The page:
Editorial: Stan O’Neal’s legacy to Merrill Lynch
The CEO suites of Wall Street have their first vacancy sign since the world learnt what sub-prime means.
While others such as Jimmy Cayne at Bear Stearns and Chuck Prince at Citi hang on for dear life, Merrill Lynch CEO Stan O’Neal has been forced to bite the bullet.
Rightly so. Any individual who, until recently, held the titles of chairman, CEO and president has the right to glory in success, but has to carry the can when things go wrong. And they don’t get much worse than a $8.4 billion write-down in one quarter. Merrill became the leading CDO underwriter under O’Neal’s watch, and he sanctioned the purchase of mortgage originator First Franklin just as the bucks were about to stop flowing into the sub-prime market and begin pouring out.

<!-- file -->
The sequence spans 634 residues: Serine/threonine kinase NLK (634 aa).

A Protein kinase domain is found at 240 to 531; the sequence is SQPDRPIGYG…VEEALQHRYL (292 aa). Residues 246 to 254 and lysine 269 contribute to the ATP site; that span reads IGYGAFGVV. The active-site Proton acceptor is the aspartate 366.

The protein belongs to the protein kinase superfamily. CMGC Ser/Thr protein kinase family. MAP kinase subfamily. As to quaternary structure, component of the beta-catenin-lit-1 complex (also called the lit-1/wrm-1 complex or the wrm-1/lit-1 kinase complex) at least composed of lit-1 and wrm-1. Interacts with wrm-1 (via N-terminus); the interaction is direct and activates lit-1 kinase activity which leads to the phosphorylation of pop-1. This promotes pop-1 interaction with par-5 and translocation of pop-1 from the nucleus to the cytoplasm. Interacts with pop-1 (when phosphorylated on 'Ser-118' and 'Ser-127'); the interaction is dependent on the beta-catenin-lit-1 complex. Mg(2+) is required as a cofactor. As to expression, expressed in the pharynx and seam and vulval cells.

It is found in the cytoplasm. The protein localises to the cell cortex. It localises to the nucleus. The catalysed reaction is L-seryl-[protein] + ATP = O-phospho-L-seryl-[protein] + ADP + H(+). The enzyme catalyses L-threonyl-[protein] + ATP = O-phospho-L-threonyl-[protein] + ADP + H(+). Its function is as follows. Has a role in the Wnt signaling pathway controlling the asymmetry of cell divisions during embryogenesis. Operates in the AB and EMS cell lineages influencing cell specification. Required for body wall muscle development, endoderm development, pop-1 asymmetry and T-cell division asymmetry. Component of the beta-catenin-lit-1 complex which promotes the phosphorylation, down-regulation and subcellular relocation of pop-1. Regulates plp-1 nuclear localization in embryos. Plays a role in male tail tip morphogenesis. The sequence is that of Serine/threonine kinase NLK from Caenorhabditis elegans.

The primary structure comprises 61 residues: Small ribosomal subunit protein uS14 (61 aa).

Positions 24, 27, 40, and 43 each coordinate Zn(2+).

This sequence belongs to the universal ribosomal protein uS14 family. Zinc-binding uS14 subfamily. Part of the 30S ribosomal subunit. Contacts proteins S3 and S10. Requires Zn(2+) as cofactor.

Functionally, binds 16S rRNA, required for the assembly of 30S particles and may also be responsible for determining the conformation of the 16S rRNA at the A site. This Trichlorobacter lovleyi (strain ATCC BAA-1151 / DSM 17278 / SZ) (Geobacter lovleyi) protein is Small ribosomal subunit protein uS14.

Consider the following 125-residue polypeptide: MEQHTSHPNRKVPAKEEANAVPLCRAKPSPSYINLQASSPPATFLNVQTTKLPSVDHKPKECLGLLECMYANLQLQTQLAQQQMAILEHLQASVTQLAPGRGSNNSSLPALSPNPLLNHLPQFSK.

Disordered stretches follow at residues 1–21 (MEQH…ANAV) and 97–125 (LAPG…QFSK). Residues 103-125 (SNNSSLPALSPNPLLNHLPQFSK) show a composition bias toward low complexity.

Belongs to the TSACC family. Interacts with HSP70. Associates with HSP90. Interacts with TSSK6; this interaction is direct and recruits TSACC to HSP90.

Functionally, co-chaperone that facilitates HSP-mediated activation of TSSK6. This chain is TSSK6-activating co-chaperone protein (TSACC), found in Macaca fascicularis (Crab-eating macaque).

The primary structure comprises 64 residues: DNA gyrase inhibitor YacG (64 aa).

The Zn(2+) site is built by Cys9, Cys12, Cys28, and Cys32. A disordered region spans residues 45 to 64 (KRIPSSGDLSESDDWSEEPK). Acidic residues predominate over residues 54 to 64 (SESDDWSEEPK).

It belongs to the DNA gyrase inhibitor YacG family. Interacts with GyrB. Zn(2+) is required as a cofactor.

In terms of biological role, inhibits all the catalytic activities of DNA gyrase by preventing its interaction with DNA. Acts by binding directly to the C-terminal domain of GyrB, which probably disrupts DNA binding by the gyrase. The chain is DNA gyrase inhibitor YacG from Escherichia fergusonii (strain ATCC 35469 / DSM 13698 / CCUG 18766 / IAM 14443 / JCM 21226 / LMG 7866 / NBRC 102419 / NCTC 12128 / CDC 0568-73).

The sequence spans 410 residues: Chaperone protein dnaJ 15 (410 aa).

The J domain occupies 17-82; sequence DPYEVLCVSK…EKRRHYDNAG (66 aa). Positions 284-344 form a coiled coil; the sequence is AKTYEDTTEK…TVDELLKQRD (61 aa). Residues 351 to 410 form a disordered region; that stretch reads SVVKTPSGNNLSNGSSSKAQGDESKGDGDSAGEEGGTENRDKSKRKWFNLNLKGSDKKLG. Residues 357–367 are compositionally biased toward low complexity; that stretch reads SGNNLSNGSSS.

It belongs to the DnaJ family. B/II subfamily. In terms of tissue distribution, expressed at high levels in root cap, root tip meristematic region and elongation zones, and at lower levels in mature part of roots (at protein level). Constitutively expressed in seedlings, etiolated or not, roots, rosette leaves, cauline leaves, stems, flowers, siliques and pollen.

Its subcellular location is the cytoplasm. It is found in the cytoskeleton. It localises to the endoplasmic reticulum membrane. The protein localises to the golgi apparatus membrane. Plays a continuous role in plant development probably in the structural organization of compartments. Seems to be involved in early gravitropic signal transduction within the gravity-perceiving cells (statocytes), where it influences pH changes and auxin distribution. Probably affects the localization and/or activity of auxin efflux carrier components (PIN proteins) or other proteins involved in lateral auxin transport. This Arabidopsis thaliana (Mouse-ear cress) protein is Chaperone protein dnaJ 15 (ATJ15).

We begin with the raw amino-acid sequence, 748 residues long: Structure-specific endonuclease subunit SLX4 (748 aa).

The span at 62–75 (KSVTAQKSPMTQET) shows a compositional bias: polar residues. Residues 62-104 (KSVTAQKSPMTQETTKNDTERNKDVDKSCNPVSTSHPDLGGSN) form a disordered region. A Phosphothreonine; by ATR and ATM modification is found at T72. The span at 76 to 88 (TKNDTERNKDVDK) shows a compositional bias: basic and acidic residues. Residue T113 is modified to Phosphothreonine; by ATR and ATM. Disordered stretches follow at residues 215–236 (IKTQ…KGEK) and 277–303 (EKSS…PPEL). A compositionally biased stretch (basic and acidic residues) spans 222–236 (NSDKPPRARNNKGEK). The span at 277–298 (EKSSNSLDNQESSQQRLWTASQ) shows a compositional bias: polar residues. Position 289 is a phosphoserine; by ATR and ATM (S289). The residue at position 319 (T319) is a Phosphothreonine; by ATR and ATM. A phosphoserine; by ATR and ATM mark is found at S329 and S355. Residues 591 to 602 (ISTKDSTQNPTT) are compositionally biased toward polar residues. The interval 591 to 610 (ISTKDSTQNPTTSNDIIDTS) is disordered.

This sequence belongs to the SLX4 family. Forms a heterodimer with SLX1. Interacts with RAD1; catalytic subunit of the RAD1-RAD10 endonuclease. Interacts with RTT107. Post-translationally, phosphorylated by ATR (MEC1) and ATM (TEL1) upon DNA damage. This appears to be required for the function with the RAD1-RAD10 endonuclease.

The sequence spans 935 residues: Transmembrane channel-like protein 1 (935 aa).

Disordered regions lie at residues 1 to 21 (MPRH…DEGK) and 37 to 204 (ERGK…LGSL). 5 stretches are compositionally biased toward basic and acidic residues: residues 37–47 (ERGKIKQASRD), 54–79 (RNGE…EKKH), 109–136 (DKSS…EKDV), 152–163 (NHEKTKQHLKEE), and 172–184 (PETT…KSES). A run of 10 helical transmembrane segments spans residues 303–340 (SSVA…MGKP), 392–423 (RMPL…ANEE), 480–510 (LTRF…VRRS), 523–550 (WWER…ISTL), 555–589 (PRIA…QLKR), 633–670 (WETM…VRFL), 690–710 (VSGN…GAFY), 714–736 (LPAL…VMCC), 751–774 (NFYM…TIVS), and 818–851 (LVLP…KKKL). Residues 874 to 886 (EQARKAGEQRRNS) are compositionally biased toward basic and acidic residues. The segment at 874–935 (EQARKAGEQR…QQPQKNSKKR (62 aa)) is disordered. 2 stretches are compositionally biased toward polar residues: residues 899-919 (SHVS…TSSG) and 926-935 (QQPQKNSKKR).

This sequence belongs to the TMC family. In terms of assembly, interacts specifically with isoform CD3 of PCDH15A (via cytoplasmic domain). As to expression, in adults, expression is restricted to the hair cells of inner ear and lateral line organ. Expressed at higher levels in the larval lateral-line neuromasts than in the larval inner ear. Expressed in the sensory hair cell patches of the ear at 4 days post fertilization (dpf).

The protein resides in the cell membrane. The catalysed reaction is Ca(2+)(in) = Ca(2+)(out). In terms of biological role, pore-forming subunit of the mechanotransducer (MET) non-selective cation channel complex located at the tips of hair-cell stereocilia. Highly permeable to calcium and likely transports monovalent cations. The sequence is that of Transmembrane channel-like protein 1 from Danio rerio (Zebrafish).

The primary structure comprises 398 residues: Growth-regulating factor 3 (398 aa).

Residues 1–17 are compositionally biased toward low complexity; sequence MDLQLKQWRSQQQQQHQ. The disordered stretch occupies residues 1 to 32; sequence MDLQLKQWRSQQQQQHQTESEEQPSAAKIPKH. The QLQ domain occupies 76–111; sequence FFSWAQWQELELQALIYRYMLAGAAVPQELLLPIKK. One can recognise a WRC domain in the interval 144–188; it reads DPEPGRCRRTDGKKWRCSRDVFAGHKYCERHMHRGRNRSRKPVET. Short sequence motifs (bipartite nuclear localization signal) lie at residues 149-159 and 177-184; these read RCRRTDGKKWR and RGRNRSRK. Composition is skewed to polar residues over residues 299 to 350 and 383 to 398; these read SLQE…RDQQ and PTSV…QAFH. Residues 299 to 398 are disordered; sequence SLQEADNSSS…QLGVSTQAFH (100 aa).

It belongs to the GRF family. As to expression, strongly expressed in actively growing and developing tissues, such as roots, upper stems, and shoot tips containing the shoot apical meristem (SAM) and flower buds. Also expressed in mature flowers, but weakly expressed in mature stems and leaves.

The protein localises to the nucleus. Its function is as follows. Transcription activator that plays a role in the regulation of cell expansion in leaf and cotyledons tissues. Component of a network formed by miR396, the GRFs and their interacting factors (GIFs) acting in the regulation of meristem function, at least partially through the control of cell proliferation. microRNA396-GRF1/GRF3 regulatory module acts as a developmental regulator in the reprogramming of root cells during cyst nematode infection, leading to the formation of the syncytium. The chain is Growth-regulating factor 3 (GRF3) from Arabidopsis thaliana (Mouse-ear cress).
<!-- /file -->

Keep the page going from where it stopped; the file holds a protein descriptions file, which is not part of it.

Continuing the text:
Two misjudgements sealed O’Neal’s fate – the $3.4 billion upwards revision of losses in mortgage-related assets in the space of three weeks; and the CEO’s decision to approach Wachovia about a possible merger, apparently without the consent or knowledge of other senior executives and board members.
Each factor reflects badly on Merrill’s leadership. The real mortgage losses incurred gave the clear impression that the firm had no idea of its exposures. Its risk management looked out of control. For an investment bank that prided itself on a streamlined executive structure that allowed it to assess risks and make decisions at speed, such an impression is fatal.